In November 2020, NSW housing minister Melinda Pavey informed residents of the Franklyn Street public housing complex in Glebe and the Explorer Street public housing estate in Eveleigh that their homes are slated for demolition to make way for high-rise apartment blocks.
In a pattern that’s increasingly occurring across the Sydney metropolitan area, the residents were informed that new private residential developments were going to be built on public land, which will include 30 percent social housing apartments.
Public housing differs from social housing, in that public housing is run by the Department of Communities and Justice, while social housing is administered by a not-for-profit, regardless of whether its ownership is maintained by the state or a private entity.
The government line on why this is advantageous for public housing residents is they’ll be receiving new homes. However, the reality is that the new high-rises replacing the low-rise estates won’t simply appear overnight, and residents will need to live elsewhere during the construction stage.
Public over social
A number of demonstrators at the Save Our Homes rally – which took place alongside the Franklyn Street estate in Glebe on 30 January 2021 – remarked that it was encouraging to see so many people turn up at a public housing rally.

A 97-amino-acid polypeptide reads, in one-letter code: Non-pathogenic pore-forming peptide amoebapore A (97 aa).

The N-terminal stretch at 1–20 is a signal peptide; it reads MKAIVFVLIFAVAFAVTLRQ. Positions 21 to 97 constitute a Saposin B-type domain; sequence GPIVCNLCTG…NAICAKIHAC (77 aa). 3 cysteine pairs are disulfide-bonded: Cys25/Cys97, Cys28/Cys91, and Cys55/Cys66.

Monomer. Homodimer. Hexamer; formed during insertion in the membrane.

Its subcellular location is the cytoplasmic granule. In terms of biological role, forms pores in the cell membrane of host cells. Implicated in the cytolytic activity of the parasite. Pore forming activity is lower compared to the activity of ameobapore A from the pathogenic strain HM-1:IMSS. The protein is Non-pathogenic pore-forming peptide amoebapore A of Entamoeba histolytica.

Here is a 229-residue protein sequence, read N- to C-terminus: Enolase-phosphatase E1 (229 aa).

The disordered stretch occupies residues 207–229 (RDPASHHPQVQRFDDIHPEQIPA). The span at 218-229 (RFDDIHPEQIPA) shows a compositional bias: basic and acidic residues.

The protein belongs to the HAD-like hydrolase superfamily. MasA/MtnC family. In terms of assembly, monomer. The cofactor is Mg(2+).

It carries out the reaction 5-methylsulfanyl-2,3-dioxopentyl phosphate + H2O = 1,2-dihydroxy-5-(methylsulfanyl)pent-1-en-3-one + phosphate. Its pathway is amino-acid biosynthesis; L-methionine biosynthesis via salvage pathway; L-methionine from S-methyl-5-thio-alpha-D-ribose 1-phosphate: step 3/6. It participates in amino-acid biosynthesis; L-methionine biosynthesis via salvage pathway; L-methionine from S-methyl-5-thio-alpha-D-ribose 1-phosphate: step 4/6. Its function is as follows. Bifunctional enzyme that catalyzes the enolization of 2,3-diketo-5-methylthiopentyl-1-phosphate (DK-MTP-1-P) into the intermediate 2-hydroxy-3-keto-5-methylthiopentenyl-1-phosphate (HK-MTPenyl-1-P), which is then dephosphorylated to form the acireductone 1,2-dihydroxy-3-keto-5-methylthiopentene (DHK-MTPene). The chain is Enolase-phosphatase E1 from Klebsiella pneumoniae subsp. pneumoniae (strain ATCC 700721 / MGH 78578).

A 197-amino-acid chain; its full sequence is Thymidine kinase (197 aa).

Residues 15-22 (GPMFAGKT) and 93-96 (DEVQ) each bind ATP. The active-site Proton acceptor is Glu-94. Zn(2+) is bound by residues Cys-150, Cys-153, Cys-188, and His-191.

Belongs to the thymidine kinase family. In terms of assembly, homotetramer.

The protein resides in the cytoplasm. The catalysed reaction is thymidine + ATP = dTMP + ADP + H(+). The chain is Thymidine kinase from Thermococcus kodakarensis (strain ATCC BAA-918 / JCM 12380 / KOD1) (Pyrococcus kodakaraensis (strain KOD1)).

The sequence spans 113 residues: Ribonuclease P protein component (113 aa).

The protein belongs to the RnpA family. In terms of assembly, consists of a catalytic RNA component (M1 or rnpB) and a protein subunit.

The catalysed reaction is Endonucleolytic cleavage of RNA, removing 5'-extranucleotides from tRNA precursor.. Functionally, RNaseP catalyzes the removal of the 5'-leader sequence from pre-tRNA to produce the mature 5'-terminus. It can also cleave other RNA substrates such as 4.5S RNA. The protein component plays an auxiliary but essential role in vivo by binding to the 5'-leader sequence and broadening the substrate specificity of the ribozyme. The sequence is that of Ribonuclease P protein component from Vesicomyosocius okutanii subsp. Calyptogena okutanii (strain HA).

Maritime Union of Australia (MUA) Sydney Branch secretary Paul Keating told the crowd that they “shouldn’t be fooled by the notion of social housing… because it’s the purging of the responsibilities of government” via the “contracting out of social services to nongovernment organisations”.
Keating further warned that with the coming of social housing, rents are likely to rise. And he added that in stark contrast to public housing, those operating social housing units are less likely to make allowances for vulnerable residents when they fall on hard times.
NSW Greens MP Jamie Parker spelt out that the privatisation model means 70 percent of public land is given over to the private sector. And while the social allocation involves more units than the current number of public flats, the new ones will have less rooms and significantly less residents.
A fight that can be won
The Glebe public housing estate under threat is situated right next to the Broadway Shopping Mall. It’s only 30 years old, and it includes a range of garden areas, which are supposed to be replaced by roads. And the buildings received an architectural award following their construction.